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April 11, 2002 - Image 1

Resource type:
The Michigan Daily, 2002-04-11

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One hundred eleven yearsofedorlnfreedom

CLASSIFIED: 764-0557

April Ui, 2002

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Drinking problems increasing at


By Rob Goodspeed
Daily Staff Reporter

A recent nationwide study has confirmed what
surveys have already shown at the University - that
rates of alcohol use, and its associated effects, are
increasing. While administrators plan a number of
new outreach and educational efforts in an effort to
combat alcohol abuse, the University is limited by its
participation in a nationwide alcohol abuse preven-
tion marketing study.
"Its been within the last couple years we've had
a lot more alcohol-related incidents," said Tom
Baez, a clinical psychologist for Counseling and
Psychological Services, who participated in
National Alcohol Screening Day, an educational
program organized by University Health Service,
Counseling and Psychological Services and the
Department of Public Safety.
The program, held yesterday in the Michigan
Union and today at Pierpont Commons from noon
to 2 p.m. includes a student alcohol questionnaire,
educational information about alcohol and an
exercise simulating intoxication with a pair of beer
"The philosophy of campus has been one of
education and intervention," Baez said, adding that
in addition to individual counseling at CAPS and

resources at University Health Service, there are a
number of Alcoholics Anonymous groups on cam-
A new nationwide study released this week con-
cludes that alcohol use and abuse continues to be a
growing problem on campuses nationwide, conclud-
ing that 1,400 college students die each year in alco-
hol-related incidents.
The study also found that one in five students
surveyed had engaged in binge drinking in the pre-
vious two weeks and estimates that binge drinking
contributes to 500,000 injuries and 70,000 cases of
sexual assault or date rape each year. Additionally,
the study found that 400,000 students between 18
and 24 reported having unprotected sex as a result
of drinking.
"I think that (education) is a wonderful resource to
have out for people who decide to drink ... but it's
not going to deter them from drinking," LSA sopho-
more Jessica Smith said.
"Students who want to drink will make that deci-
sion based on factors such as their social group,"
Smith said. "It's not as though people feel the need to
make others drink."
Drinking and binge drinking rates among Uni-
versity students increased between 1999 and 2001,
according to a study commissioned by University
administrators. According to the Student Life Sur-

vey released in March, 86.percent of students
reported that alcohol use represented a problem on
"I knew there'd be a lot of drinking," said LSA
freshman Rohini Singh, "It's all over the place ...
we're desensitized to it."
The survey showed increases in the amount of
binge drinking, especially among women.
"We definitely see students whose academic per-
formances are impacted by alcohol use," said Susan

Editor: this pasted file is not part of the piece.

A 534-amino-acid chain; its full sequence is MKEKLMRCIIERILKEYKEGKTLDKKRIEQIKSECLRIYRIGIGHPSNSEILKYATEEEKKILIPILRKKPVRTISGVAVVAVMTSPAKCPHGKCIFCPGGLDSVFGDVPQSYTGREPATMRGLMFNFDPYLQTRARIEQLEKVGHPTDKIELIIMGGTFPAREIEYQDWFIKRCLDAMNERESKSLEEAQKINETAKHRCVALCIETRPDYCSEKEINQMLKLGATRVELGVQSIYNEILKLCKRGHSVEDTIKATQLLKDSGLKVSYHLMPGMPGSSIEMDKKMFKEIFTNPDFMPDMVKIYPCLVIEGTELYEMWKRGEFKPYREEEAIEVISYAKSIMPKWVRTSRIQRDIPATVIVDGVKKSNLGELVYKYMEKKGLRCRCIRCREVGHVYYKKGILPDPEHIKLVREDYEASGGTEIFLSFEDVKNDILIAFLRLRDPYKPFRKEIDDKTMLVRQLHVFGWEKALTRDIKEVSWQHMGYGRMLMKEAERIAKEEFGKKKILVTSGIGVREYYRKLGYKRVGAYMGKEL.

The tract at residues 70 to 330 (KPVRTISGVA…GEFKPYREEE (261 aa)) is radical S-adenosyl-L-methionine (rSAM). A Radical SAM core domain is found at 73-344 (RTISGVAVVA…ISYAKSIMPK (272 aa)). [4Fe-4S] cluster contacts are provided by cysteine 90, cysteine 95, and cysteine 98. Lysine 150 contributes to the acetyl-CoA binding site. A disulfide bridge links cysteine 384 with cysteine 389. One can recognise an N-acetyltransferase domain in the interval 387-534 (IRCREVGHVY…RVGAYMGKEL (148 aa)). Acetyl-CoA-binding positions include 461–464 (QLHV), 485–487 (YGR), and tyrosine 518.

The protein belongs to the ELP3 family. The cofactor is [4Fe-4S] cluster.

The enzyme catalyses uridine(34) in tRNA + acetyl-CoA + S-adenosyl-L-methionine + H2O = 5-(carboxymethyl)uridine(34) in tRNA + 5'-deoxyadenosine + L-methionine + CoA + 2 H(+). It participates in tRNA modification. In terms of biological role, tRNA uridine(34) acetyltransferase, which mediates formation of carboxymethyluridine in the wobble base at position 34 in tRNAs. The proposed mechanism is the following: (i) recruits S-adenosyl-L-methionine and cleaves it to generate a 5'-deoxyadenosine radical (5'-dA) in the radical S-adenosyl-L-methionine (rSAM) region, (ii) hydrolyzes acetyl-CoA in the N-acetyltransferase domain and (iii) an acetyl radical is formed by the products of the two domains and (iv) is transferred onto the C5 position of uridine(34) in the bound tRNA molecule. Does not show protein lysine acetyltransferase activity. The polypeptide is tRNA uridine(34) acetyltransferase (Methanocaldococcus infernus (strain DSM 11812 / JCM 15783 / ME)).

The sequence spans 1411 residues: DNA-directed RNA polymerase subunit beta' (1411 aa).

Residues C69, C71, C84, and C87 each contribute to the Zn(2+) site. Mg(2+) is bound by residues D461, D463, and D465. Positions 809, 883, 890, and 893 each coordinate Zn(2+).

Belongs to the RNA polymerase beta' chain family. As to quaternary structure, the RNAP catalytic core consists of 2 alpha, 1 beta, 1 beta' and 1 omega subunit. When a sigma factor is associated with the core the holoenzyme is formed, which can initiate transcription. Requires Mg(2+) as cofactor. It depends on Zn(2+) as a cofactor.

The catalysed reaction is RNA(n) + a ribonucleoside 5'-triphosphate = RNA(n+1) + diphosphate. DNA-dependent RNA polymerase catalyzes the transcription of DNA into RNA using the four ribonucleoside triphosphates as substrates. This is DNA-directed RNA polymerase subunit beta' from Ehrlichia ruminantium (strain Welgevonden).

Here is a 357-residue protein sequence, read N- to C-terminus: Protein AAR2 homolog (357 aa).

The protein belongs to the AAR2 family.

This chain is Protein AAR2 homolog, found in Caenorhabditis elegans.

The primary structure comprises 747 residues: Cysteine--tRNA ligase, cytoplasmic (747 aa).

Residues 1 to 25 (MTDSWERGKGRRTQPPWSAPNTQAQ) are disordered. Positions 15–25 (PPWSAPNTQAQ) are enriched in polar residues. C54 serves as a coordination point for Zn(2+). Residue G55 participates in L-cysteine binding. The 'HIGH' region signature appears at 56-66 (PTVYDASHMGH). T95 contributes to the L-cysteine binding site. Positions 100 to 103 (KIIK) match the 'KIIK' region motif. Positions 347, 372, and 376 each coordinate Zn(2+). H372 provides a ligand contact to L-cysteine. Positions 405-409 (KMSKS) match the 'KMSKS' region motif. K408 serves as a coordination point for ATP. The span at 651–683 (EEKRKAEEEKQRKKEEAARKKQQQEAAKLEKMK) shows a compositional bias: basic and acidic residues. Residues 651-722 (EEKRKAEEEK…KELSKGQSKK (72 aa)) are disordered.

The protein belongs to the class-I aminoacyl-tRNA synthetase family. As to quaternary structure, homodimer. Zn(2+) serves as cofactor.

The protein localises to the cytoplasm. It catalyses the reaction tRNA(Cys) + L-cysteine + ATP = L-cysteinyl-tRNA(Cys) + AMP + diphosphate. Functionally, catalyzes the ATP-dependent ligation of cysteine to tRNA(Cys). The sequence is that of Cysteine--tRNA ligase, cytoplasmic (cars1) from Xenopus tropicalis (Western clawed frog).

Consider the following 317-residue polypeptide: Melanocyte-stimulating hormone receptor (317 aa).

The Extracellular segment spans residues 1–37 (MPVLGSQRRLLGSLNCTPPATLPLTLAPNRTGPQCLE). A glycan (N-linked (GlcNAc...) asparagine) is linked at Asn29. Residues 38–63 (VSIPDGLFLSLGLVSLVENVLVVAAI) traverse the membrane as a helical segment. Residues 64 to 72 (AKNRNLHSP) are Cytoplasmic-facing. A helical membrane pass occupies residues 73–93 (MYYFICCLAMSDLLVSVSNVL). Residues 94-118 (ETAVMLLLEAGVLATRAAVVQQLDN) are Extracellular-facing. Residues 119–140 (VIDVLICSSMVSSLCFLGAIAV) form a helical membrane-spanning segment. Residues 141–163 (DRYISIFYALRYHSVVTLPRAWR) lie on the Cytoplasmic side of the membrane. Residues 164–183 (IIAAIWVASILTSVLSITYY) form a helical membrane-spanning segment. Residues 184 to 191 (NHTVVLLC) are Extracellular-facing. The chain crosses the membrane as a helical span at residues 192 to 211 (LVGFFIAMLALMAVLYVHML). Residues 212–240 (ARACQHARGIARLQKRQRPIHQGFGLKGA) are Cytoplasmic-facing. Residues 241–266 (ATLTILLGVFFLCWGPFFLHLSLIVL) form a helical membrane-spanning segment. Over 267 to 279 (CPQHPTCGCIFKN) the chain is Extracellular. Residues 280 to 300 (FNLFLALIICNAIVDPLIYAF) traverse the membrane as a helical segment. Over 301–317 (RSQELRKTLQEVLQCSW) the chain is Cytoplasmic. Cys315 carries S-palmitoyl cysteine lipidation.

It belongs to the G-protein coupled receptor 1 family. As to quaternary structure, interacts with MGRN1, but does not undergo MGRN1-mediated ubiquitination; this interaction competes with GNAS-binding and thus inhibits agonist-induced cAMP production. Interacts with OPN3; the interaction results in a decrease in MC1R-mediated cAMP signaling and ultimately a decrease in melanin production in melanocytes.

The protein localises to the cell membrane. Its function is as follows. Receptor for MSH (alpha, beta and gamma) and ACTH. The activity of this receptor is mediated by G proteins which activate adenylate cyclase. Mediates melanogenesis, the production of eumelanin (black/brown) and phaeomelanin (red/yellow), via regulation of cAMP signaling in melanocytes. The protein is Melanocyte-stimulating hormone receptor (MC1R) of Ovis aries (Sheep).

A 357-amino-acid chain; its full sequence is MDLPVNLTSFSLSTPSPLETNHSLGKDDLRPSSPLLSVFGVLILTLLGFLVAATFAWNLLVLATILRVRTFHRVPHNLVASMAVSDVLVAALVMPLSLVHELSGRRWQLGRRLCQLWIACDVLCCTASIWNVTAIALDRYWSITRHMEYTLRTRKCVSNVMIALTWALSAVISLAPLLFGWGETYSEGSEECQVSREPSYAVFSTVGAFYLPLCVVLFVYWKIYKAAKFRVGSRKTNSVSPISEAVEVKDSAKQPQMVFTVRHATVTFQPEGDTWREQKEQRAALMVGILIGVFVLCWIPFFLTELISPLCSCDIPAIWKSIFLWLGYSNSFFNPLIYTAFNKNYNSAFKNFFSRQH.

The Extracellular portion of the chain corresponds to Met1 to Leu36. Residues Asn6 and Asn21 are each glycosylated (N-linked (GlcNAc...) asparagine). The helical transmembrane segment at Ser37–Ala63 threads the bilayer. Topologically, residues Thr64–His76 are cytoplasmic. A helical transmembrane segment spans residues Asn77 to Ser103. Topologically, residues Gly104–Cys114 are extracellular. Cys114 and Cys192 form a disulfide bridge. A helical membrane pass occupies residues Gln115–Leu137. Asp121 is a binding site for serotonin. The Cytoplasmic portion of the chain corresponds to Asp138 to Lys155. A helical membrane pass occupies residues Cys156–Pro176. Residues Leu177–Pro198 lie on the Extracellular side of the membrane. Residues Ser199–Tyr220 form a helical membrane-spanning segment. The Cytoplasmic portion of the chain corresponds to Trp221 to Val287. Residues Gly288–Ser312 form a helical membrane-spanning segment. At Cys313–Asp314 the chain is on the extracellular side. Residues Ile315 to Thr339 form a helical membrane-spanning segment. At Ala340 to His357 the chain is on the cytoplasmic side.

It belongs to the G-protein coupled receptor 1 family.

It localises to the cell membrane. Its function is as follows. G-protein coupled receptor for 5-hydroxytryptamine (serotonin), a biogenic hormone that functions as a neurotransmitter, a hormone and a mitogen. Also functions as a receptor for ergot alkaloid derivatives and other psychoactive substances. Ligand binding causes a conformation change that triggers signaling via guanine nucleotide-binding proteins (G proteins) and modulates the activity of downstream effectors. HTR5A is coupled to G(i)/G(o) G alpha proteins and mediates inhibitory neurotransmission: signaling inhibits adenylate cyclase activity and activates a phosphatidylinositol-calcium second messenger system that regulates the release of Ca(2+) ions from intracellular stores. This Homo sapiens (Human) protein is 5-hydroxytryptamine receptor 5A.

Szpunar, a pre-health LSA academic advisor. "There
are resources (about alcohol) ... but students fre-
quently don't know what's available."
Some students agreed that while educational pro-
grams are useful, they aren't well known.
"I wouldn't really be sure where to go," Singh said.
"I feel like facts are really useful," she said. "If a
girl finds out there's 240 calories in a beer, they'd
think twice about drinking it."
The University is currently engaged in a number
of ongoing outreach and education efforts regard-
ing alcohol, but their actions are limited by the
University's participation in a nationwide study to
analyze the effects of certain types of alcohol mar-
keting techniques.
Called the Social Norms Marketing Research
Project, the five-year study pairs 16 schools
See ALCOHOL, Page 7A

LSA sophomore Chris Perry tries on a pair of beer goggles, which simulate a
persons vision after having anywhere between three to eight drinks In an hour, as
onlookers fill out surveys.

Gas prices
will increase
By Ted Borden
Daily Staff Reporter
Drivers should expect higher prices at the gas pump
this summer, due to an increased demand for gas and
current conditions in the Middle East.
Already prices are about 20 percent higher than in
the past month, and they could increase even more,
experts say, though they stress this will not become a
long-term issue.
"Refining capacity is still quite limited in the U.S., so
I am sure we will see gas prices rise with the high
demand for refined gasoline that comes with the sum-
mer driving season," Business School Prof. Richard
Sloan said, noting "most consumers expect this", yet oil
prices could easily come due in the near future.
"Yes, this is the highest price increase in a six to eight
Inside: The oil crisis week period in a number of years,"
continues to rise s John Schmitz, head of equity strategy
OPEC declares it at Fifth Third Bank in Cincinnati,
will not pump more said. "But on a real basis with adjust-
oil to replace what ed prices, oil is actually cheaper now
Iraq is withholding. than it was 30 years ago and gas has-
Iage 2s wn't gone up at all."
Page 2A Schmitz said an annual increase
in gas demand during summer months is typical and this
year's increases should be usual, despite an Iraqi oil
embargo and a recent decline in Venezuelan exports.
Prices for crude oil soared Monday when Saddam Hus-
sein announced Iraq would cut off its exports for 30 days
or until Israel withdraws from Palestinian territories.
Iraq, a member of the Organization of Petroleum
Exporting Countries, produces 2.3 million barrels of oil
a day and exports 1.8 million barrels a day, primarily to
Europe and the. U.S. Meanwhile, exports from
Venezuela have shored up due to a strike. But the oil
market has calmed in the past two days as Saudi Arabia,
the world's largest exporter of oil, has promised it will
not allow for a shortage.
As for the effect on the current economic recovery, both
Schmitz and Sloan downplayed the possible consequences.